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March 22, 2013

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My Nikkormat FTN which I bought while backpacking in Kenya in 1970. It was my first "real" camera and it just felt right. I had only one lens and grew so familiar with it that I could "see" in the same manner as the camera lens. I loved the match needle metering and was able to use it intuitively. I still have the camera although I haven't used it for years and it is difficult to find batteries for, but when I pick it up, the feel comes back. Even though I have had better cameras, nothing else has ever felt quite the same.

The first serious camera I ever used was my dad's Nikkormat FT2. I do not miss 35 mm film (not one little bit), but I do miss the feel of that camera. I'd be able to recogize the sound of its lever a mile away. I also miss the view through the finder, with the exposure needle and the split screen/microprism ring. Is there some way we can get that emulated in an EVF? I'd pay good money for it...

Amen, Gordon.
You are definitely right.
Among my audio favorites: Hasselblad 500C (shutter and rewind crank), Nikon F @ 1/60" w/motor, rubber pump operated Compur leaf shutter on a 4x5inch view camera. But also Olympus OM-D (any speed above 1/10").
Visual and tactile pleasure: the same Hasselblad and Nikon, along with the M Leicas (especially a black M4-P). But I confess I have a thing for the Canon Powershot G10 and G15 too.

Amen.

I'm one of those post digital folks, I'm 27, but when I began taking photos eight years ago a quality digital camera was out of my reach so I picked up a Canon Ftb for a song. The weight, the cool steel chassis, and the snick and click of the wind lever and shutter reminded me of a quality rifle. I also remember the not quite comfortable squareness in my right palm, but I forgave it's ergonomic imperfection because those uncomfortable boxy lines were so stunning. Looking through the viewfinder was cinematic. It made prosaic everydayness feel poetic.

I now own a Nikon D80, and although it doesn't possess the manly charisma of the Ftb, it's still a beautiful object to hold and use. I love the way my fingers cleanly wrap around the precisely engineered grip. It's obvious that some engineer sweated the details to get the shape and tactility of the grippy rubber surface just right. The view through the finder isn't as inspired as the Ftb's, but it's good enough. I also enjoy the perfect placement of the power switch, and the satisfyingly precise way it breaks over its detent when I flick it on. I also enjoy the way it looks. Some use the unflattering term Wunderplastik to describe the autofocus era of camera design, but in my opinion these cameras are just as beautiful as their metal, mechanical, and manual ancestors. The fluid organic lines are designed to be kind to human hands, and I find the gental curves aesthetically pleasing. I get the feeling that the outside is as carefully engineered as the inside.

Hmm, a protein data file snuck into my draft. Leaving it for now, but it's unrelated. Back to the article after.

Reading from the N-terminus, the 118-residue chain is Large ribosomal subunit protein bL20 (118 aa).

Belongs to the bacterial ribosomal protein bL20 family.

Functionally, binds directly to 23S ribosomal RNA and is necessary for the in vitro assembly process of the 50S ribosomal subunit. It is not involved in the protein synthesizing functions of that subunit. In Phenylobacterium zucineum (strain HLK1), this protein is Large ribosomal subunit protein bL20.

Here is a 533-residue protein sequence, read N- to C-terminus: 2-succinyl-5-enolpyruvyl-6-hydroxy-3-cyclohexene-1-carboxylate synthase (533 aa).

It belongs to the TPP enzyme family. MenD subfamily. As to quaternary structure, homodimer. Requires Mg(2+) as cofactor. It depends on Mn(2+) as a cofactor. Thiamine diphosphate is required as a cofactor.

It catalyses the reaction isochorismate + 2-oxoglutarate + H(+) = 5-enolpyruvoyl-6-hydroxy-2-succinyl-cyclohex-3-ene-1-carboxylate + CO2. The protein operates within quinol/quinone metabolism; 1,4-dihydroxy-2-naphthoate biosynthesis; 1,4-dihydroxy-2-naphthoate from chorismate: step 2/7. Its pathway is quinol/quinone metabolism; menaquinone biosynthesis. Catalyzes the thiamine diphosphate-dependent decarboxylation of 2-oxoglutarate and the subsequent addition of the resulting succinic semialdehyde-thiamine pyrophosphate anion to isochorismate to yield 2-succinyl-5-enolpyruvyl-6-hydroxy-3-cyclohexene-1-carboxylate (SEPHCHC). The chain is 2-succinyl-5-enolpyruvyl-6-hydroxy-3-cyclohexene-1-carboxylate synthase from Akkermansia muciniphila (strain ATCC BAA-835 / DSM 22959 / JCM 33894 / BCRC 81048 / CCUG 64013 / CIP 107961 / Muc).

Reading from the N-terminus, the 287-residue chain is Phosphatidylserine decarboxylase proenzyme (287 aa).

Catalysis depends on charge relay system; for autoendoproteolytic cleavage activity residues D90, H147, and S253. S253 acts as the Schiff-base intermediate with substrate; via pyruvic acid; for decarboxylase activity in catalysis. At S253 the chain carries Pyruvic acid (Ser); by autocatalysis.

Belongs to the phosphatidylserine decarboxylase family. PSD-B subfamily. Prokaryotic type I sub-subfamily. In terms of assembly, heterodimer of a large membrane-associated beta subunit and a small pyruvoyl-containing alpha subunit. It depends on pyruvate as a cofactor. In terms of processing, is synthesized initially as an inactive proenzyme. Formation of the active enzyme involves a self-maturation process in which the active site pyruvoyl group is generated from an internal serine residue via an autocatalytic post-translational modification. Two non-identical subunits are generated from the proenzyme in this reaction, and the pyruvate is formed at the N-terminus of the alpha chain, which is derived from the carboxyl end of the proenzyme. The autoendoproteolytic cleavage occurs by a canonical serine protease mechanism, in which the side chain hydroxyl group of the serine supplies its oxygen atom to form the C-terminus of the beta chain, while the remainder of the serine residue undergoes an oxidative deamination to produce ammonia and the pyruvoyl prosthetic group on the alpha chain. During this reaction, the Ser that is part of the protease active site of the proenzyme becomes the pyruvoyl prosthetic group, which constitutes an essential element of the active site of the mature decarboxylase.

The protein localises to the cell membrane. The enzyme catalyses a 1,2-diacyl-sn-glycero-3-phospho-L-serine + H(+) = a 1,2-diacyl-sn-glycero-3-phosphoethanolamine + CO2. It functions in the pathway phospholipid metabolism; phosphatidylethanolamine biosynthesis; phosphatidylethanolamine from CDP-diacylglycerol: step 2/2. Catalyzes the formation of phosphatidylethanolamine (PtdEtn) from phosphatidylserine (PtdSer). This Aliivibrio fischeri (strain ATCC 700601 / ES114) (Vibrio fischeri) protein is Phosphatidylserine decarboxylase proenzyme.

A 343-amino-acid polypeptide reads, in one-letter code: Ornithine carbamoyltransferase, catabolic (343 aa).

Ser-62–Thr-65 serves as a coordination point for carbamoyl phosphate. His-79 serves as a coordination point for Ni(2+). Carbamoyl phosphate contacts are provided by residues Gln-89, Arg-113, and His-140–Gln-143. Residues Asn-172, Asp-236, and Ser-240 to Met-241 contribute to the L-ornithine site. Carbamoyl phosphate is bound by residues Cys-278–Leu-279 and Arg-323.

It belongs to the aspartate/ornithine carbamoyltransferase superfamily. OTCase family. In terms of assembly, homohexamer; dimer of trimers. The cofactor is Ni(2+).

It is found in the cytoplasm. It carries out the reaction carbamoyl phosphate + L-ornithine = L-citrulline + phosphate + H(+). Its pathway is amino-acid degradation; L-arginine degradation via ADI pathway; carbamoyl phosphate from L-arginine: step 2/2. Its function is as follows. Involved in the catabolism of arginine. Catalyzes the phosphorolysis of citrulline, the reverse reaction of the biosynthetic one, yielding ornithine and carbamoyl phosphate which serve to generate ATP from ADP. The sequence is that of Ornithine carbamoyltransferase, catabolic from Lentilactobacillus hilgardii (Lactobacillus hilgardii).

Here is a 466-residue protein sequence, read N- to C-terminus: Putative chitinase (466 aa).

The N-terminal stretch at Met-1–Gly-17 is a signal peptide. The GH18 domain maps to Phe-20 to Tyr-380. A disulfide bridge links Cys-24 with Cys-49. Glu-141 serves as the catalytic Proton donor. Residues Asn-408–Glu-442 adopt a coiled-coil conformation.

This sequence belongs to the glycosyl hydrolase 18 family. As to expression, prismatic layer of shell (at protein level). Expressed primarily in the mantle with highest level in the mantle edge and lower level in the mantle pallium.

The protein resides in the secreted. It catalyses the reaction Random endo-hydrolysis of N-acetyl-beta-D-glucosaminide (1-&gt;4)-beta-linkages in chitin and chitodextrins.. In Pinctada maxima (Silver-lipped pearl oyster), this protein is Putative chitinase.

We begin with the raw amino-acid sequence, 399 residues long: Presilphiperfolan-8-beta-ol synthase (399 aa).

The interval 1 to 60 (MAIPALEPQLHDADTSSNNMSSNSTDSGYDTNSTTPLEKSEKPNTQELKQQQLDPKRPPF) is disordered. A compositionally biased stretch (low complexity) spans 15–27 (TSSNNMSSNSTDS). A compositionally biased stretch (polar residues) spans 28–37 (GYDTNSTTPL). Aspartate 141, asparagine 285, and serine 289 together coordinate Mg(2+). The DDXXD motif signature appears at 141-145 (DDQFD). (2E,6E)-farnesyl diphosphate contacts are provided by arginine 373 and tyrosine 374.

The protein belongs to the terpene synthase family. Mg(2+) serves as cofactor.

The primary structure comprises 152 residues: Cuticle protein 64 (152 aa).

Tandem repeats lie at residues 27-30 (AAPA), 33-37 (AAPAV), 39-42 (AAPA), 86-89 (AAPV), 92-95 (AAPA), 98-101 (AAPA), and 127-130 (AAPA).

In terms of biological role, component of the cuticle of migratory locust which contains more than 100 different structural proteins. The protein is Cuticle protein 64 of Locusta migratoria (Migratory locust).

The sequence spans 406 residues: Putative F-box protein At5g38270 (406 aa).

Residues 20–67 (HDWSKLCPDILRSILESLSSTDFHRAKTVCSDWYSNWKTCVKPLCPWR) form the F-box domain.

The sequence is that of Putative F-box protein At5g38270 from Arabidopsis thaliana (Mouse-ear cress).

The appeal of the film camera came not from the whirs and clicks. All the whirs and clicks and jingles and bells can be created electronically, but that will not satisfy the needs of a photographer. The appeal came from the layout of the controls. With one glance one could see the settings. Aperture, shutter, ASA, focus distance, depth of field and the framing were all just there to see in a very efficient way. The first serious camera (after much loved Kodak Browne Box) I had was "Agfa Sillete-I with just a couple of shutter speeds, a lens with a focusing scale (no rangefinder) and a simple optical view finder. It did not even have a light meter and so needed no ASA dial! But even that camera gave me the feeling that I was in control. I do not get that level of comfort with today's menus and functions. Even DSLRs do not have decent aperture rings or shutter speed dials. Instead they have many modes and setting and user defined configurations. Who needs them? Can any of them match the functionality of basic film cameras?
I wonder what stops the camera makers from making such cameras?

"I wonder what stops the camera makers from making such cameras?" - I guess marketing driven decisions (keep in mind that we are a tiny minority).

My favourites are Leica M6 and Olympus EM5 (the M8 feels sounds like a broken camera by comparison). The original Olympus E-1 would be high on the list, maybe above the M6, if I still would possess it.
Leaf shutters are too quiet for audible pleasure - stealth shooting is another matter of course.

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